Tuesday, June 12, 2012

How much does it cost to drive to work?

A question few of us think about it on my mind a lot more recently -- especially as the summer approaches. I often will do school work during the summer -- which in most cases I can do from anywhere with a laptop and internet access. Some of that is planning, reorganizing, and some of that is helping build the schedule for next years classes. As nice as it is to be home during the summer, I often work more efficiently from school, simply because I am focused and don't have to worry about distractions. But what does it cost to drive in?

Budgeting has become a monthly chore for our household and one thing we have tried to do is plan our driving to and from Grand Rapids -- about a 30 mile hike one way. This post describes how we make these calculations.

A few assumptions have to be made, or we'll kill each other squabbling over the details. The assumptions I proposed were:

  • Distance to work: 30 miles one way or 60 miles round trip
  • Miles Per Gallon: 25 in my Ford Taurus
  • Price of Gas: $4.  A little high, but I'd rather over budget than under budget, and I also not considering things like oil changes, wiper fluid refills, etc.
This sort of calculation is easily performed using my favorite mathematical tool -- Unit conversion by multiplying by unit fractions. The process is to start with some given quantity and convert it to a desired unit in one chain of fractions. Every time you convert from one unit to another you must either multiply or divide, and in this technique the units are your guide for which operation to perform. When you write each fraction down, you must be sure to write it in a way that cancels out the last unit you had. Specifically, if the units you currently have are in miles on top, the next fraction I should write will have to have miles in the bottom, because a unit in the denominator cancels out a unit in the numerator.

So, lets get started. I'll begin by considering how much it costs to make one round trip, and so I'll write:
The next factor I need to include is the distance of one trip. This can be a fraction that I can include in one of two different ways:
The first option represents needing to divide by 60, and the second option represents multiplication. Which operation do I perform? I need to write the second operation, because the roundtrip that is in the numerator will cancel with the round trip in the denominator.  Continuing, I need to write the next conversion factor, 25 miles per gallon in such a way that miles is in the denominator to cancel out miles, so it looks like:
Finally, including the price of gas so that gallons cancels out suggests writing:
Ultimately, any numbers that are on top need to be multiplied, and any on the bottom need to be divided, so this chain of fractions suggests the cost of a round trip is 60 * 4 / 25 = $9.60.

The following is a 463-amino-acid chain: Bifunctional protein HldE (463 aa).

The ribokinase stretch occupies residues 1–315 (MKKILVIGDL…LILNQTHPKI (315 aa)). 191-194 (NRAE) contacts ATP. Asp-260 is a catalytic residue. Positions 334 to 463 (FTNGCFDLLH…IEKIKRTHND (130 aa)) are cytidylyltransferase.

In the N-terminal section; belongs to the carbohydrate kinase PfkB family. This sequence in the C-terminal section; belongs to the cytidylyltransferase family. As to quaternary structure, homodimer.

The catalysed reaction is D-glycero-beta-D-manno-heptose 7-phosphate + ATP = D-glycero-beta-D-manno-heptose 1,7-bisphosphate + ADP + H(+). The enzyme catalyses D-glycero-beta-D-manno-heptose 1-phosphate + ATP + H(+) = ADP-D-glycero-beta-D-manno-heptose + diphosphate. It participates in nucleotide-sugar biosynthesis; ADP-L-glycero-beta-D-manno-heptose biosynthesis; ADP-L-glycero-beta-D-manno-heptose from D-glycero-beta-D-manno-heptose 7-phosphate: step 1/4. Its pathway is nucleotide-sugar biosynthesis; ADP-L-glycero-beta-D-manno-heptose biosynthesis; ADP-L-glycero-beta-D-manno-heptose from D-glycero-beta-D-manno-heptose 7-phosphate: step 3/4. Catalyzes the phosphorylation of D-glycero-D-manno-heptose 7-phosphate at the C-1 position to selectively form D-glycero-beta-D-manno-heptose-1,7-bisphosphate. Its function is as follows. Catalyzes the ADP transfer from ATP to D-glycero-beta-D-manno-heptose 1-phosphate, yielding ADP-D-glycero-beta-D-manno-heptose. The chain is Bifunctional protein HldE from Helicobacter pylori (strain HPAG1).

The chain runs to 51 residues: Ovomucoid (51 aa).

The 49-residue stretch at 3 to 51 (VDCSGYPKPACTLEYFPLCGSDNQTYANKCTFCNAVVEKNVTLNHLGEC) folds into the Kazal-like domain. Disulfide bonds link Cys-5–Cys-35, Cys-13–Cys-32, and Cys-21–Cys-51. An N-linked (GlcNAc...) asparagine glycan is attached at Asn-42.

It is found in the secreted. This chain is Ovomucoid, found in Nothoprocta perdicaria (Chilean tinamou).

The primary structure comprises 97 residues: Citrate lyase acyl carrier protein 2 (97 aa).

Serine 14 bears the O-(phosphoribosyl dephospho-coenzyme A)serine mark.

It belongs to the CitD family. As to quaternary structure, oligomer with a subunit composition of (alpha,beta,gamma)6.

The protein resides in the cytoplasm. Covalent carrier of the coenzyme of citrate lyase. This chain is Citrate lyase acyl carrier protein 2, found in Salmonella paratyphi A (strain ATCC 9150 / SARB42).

Now rather than guessing at how much money we're going to spend on gas, we can plan on which days we'll be going into Grand Rapids, and calculate how much we'll have to spend. For the month of June, we anticipated 12 trips into Grand Rapids - four mandatory trips for school, 2 for doctors appointments, 4 for softball, and 2 days of open houses. This alone will cost $115 (12*9.60). Sparing you the remaining details regarding shorter trips around town and to the lakehouse, we ended up assuming we would spend $200 on gas.

A few remaining related calculations, just for fun:
  • How much does it cost per mile:     

  • How far does a penny get you:      which is about the length of a soccer field.  Perhaps we should call pennies "soccer field gassers"? 

  • How much would it cost to drive to the moon? 



  1. So you'd need to make $10 working in GR to make the trip break even. That's why I didn't like summers working at FCS where I'd be scheduled for 2-3 hours and make $20. Half of my paycheck would be going toward gas!

  2. Baldwin Street, in Dunedin, New Zealand, is considered the world's steepest residential street. -Wikipedia

    That street has a 35 degree grade. If we constructed a road up to the moon with the same grade the actual mileage to the moon would be 415,000 miles so the cost would be $67,000. Still I think NASA neess to rethink its plan :-)

    Of course I don't know what kind of gas mileage you'll get climbing that bridge to the moon, or while in space, or the cost of the bridge, or how a combustion enigine will function in those high altitudes, or...

  3. I think the timing would be an issue too. Even though ther are no speeding laws in space, even at 100 mph, it would take 2400 hours, or 100 days of non stop driving, one way. That much food for three astronauts would cost a bit, and weigh the car a significant amount, which would reduce miles per gallon too.


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